Immersive sound is an evolving concept. Currently, the 10.2 Sound System is the pinnacle of that technology. How do you envision the evolution of immersive sound? To be more poignant, where do you think this technology will have its end? 20.2, 30.4? How many sound channels are necessary to replicate a true sound environment? One that mimics our every day lives?
As a sound and music editor, you have a lot to do with how a piece is presented/received within the context of the movie. How do you seek to evoke emotion through sound? Do you subscribe to a set of conventions when editing? Like the villain's theme must always be drawn out with emphasized percussion? Or do you let each specific project take on a life of its own though communications with the director and composer? Or is there a balance between the two? Are some situations demanding a more traditional approach?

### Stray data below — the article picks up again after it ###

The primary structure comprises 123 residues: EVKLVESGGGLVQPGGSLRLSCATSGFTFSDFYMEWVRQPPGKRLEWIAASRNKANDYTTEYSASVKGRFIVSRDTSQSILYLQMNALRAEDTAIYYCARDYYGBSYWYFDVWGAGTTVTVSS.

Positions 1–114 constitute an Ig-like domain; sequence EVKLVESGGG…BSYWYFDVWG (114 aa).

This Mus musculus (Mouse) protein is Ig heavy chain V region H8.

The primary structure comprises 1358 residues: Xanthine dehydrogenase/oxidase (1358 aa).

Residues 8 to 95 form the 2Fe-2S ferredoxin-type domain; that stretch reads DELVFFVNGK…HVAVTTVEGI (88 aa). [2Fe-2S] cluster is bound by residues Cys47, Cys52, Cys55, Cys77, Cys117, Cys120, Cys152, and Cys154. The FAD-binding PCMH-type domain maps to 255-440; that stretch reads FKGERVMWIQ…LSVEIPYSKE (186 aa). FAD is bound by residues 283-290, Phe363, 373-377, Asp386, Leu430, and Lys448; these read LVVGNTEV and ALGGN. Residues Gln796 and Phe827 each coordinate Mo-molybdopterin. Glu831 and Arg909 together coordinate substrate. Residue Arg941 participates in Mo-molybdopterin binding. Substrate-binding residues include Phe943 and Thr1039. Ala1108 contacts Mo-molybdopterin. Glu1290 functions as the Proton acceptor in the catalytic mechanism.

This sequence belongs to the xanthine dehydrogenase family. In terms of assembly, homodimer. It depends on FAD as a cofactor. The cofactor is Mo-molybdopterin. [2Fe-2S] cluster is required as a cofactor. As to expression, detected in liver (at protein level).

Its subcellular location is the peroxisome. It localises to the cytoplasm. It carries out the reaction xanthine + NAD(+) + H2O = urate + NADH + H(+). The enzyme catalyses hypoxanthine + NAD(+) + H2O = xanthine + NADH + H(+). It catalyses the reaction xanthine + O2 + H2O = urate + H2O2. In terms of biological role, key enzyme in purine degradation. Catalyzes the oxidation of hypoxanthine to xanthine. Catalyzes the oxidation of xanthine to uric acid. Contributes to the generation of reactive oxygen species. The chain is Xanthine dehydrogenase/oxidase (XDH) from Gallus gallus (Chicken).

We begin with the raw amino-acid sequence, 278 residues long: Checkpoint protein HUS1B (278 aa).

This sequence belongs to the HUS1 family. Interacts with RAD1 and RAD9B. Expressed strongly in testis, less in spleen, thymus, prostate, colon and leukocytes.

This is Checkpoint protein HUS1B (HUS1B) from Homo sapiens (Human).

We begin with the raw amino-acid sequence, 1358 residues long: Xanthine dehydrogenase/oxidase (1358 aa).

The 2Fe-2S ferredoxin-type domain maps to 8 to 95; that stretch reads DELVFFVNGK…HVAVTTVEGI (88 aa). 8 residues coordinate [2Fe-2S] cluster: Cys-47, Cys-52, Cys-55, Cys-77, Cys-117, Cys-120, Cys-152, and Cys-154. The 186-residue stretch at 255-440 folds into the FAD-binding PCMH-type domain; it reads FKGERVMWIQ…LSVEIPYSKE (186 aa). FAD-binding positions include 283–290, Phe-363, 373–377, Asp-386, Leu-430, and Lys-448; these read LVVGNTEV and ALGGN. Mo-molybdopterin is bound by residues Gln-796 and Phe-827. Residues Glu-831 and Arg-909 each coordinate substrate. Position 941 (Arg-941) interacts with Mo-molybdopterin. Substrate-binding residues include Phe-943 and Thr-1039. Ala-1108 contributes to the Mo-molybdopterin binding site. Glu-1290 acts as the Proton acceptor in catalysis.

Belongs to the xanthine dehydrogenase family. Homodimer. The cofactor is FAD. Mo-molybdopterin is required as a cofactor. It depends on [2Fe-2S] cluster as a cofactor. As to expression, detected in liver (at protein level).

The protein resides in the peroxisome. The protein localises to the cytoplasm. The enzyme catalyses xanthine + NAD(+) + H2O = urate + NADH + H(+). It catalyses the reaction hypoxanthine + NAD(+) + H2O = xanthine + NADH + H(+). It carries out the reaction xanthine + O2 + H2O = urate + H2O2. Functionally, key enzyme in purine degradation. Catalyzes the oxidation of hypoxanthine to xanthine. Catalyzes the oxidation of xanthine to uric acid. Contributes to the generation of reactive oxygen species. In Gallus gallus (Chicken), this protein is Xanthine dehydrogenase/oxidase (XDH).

The creation of sounds is an art in its own right. Playing off Brian's question, how much of cinematic sound creation involves being true to the source of the sound and how much of your endeavors lie in making something sound good for film? Furthermore, how do you attain the equilibrium in which something sounds really cool, but the audience deems it as appropriate? Do you test these sounds with different people to see if it works or do you just know instinctively when something is working?